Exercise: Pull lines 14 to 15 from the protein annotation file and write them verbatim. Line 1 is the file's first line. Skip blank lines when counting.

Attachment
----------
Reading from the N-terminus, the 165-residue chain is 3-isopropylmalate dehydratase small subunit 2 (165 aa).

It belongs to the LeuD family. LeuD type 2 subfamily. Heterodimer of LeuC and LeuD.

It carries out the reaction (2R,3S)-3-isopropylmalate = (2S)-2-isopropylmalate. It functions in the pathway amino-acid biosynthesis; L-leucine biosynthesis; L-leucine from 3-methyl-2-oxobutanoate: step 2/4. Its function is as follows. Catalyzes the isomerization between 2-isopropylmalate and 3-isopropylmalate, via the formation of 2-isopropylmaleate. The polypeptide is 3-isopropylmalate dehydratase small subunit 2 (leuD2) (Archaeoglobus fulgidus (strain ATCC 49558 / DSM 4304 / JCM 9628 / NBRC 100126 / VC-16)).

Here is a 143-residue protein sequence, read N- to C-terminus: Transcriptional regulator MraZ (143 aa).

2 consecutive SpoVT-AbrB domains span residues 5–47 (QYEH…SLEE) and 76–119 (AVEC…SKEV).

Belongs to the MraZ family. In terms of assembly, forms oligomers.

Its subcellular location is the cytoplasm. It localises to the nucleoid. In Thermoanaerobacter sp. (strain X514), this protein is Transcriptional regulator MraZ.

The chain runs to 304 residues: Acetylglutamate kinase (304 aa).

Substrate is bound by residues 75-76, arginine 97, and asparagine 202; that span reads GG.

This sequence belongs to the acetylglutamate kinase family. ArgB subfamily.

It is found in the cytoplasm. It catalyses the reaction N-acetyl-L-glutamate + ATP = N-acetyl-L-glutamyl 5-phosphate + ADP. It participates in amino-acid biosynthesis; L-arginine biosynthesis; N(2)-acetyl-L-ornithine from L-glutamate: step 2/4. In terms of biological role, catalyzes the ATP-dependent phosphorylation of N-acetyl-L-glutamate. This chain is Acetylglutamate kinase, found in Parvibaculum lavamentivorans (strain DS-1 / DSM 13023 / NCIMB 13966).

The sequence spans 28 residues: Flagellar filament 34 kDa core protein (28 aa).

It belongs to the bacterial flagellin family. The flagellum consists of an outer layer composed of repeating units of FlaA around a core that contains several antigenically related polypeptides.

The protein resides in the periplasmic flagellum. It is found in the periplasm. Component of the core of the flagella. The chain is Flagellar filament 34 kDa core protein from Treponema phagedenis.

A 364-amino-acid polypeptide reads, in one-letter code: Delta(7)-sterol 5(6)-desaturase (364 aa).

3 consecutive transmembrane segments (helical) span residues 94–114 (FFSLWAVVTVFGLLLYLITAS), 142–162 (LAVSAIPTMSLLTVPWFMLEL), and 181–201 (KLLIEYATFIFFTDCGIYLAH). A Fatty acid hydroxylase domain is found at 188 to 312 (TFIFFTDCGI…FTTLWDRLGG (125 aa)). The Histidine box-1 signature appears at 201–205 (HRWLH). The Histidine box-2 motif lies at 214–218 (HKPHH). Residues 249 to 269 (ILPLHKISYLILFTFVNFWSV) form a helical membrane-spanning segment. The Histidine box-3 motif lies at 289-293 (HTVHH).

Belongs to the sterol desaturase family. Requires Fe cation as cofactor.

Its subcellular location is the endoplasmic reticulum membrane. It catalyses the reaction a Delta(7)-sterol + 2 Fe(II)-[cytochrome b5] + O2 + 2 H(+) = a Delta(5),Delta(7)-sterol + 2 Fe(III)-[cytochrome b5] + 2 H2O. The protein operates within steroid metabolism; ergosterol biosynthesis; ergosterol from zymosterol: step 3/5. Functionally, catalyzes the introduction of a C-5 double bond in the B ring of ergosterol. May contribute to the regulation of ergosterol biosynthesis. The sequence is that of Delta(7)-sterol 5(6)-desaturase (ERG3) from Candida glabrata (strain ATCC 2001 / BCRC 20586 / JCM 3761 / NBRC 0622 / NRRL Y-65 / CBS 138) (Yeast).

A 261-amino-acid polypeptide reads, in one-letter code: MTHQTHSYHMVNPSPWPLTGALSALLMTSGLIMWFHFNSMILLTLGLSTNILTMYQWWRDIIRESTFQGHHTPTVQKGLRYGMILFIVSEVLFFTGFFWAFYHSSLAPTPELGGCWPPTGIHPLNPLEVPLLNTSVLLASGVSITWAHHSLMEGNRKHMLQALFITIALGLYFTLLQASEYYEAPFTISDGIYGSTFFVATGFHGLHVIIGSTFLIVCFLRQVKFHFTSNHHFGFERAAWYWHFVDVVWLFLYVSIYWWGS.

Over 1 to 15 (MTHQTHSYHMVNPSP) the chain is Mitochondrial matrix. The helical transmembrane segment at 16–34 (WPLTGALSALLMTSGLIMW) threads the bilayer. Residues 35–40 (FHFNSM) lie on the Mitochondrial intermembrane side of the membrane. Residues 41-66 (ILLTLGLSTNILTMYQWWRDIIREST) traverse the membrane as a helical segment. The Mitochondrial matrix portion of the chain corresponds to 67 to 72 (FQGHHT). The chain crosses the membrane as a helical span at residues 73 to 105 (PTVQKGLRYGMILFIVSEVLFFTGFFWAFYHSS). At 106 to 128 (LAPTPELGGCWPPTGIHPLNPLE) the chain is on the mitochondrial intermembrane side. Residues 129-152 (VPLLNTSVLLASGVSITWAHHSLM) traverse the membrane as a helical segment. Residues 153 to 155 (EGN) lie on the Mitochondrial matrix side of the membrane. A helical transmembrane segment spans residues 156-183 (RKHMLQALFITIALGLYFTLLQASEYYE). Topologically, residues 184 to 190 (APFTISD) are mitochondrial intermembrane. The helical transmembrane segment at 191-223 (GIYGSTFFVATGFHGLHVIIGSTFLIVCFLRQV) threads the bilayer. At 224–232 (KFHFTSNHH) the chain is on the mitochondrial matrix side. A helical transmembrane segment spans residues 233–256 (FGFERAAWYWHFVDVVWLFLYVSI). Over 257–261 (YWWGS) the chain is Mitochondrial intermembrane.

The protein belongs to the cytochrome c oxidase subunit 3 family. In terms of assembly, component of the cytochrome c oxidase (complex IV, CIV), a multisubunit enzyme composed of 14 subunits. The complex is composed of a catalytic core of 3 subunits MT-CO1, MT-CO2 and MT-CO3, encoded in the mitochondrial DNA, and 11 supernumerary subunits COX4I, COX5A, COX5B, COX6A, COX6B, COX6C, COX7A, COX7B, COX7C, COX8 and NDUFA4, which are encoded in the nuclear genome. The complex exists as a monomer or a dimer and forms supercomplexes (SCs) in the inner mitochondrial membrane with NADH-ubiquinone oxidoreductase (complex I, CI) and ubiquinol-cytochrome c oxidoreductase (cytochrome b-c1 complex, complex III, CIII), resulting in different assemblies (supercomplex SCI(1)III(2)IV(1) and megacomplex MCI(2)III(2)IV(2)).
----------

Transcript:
The protein resides in the periplasmic flagellum. It is found in the periplasm. Component of the core of the flagella. The chain is Flagellar filament 34 kDa core protein from Treponema phagedenis.

A 364-amino-acid polypeptide reads, in one-letter code: Delta(7)-sterol 5(6)-desaturase (364 aa).